|Common Name:||Ringed Python/Bismarck Ringed Python|
|Scientific Name:||Bothrochilus boa|
|Life Span:||More than 20 years|
|Size:||Average of 5 feet|
|Habitat:||Rainforest, forests near rivers, plantations|
|Country of Origin:||Bismarck archipelago|
The Ringed Python is considered one of the more beautiful species of snakes because of how distinctively colorful and diverse it looks. It also is a moderately big type of python but does not grow as big as the larger types of pythons you know of such as the reticulated python. The Ringed Python, instead, can grow to lengths of about 6 feet.
What really makes the Ringed Python stand out as a pet is its captivating and eye-catching color pattern. While younger, these snakes tend to have vibrant colors that are close to orange. In fact, many people love how colorful they are as juveniles. For about a year into their lifespan, the Ringed Python has a beautiful orange-colored body that is adorned with black rings from the neck down to the tail. As such, these snakes really live up to the “ringed” in their name. However, at times, the bands do not always look like rings but can vary from snake to snake in terms of pattern. Some Ringed Pythons have spots, stripes, or blotches instead of the usual rings that surround the body of most of these snakes.
But, as they grow older, the vibrancy tends to tone down. A few years into their lifespan, the Ringed Python’s bright orange color will appear lighter in terms of tine and even fades to give them an appearance that is less than vibrant. Most of the time, the snake will eventually turn to color that is closer to yellow than orange. There are even times when the scales of some of these snakes darken instead of lighten and will eventually look like brown pythons that are line with different rings of black.
While the Ringed Python generally has a black head and also has black rings or patterns around its body, its color will vary depending on where the snake came from. As mentioned, older Ringed Pythons change in color as they age but the end result really varies. There are those that turn yellow while others turn brown. Some Ringed Pythons even darken so much that their formerly orange scales turn into a color that is close to black already to give them an almost all-black black appearance.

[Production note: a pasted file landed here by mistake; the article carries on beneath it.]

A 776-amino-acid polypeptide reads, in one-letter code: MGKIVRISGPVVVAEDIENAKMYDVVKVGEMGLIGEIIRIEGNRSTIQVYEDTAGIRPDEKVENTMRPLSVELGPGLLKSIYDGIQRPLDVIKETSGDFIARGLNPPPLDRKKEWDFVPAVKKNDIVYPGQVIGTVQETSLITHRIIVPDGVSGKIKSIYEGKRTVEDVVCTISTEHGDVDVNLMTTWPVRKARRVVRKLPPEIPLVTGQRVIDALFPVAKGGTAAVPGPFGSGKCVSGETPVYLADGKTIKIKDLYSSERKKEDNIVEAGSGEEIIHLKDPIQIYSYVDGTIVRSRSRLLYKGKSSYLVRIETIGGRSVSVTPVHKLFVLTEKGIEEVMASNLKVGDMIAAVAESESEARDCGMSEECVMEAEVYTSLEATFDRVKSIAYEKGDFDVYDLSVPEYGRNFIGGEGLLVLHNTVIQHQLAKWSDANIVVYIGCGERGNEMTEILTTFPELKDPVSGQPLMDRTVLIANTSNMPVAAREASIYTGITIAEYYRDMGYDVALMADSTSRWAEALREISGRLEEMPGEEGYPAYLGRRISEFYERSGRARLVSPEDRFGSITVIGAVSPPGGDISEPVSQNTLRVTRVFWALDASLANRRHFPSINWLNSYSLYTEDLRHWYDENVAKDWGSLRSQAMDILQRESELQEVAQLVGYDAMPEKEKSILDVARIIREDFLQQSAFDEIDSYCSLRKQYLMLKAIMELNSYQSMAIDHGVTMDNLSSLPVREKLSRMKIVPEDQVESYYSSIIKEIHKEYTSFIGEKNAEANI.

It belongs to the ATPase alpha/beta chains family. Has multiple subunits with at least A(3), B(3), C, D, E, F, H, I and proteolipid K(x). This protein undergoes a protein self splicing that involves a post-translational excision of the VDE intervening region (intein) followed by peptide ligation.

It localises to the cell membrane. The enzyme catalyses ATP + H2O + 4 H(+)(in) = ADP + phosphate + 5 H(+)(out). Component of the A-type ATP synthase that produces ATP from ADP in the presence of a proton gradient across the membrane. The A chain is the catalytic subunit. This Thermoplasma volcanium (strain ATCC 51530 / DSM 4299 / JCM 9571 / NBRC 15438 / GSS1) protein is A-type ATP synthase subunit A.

Pythons, in general, have heads that are bigger than their necks to allow them to swallow larger prey whole. However, the Ringed Python is quite different in that regard because these snakes actually have heads that are smaller than their necks. It is believed that the reason for such is that their smaller heads allow them to burrow into the ground easier than snakes with larger heads.
Meanwhile, in contrast to their smaller heads, Ringed Pythons have bodies that tend to be quite thick or stout for their body length. This may be a common trait in pythons but what makes it a unique one for the Ringed Python is that its thickness does not seem to be in proportion to the length of its body. Nevertheless, its stout body adds muscle to its vice grip when it is choking the life out of its prey.
As with all pythons, it is generally believed that female Ringed Pythons are much larger than their male counterparts. Thus, you may be able to tell two pythons apart in terms of sex by looking at their size so long as they are close in terms of age.
The Ringed Python starts out as a hatchling that is about a few inches short of a foot. These snakes are usually are somewhere between 7 and 9 inches and are already thick enough to look like pencils. As hatchlings, Ringed Pythons usually already display the bright and vibrant orange color that they are known for. Even as these pythons reached their juvenile years, they will retain that lovely striped color but will gradually change as it sheds its skin while growing at a rapid pace. By the time the Ringed Python reaches adulthood, it will be somewhere near 5 to 6 feet long and its orange stripes will already be either light yellow or dark brown. At adulthood, they are also quite thick and are about as stout as a child’s clenched fists.
Ringed Pythons, like any other python, are carnivorous reptiles. They only eat anything that is meat-based and will not hesitate to feed on anything that fits into their mouths. Some owners also say that the Ringed Python is not a very picky eater and is quite easy to feed compared to other types of snakes. As long as you offer its prey life, there is always a good chance that it will eat it without demanding a lot of effort on your part.
Since the Ringed Python is a constrictor that is not venomous, this python uses its large and thick body and its strong muscles to constrict its prey until it crushes it to death. After that, it will swallow its prey whole. This is a behavior that is common in pythons and other types of non-venomous snakes. In captivity, however, they will not mind eating thawed pink mice that you kept frozen. You can tease or entice the snake by offering the mice to it using tweezers. After that, it will grab on its food and then proceed to swallow it whole.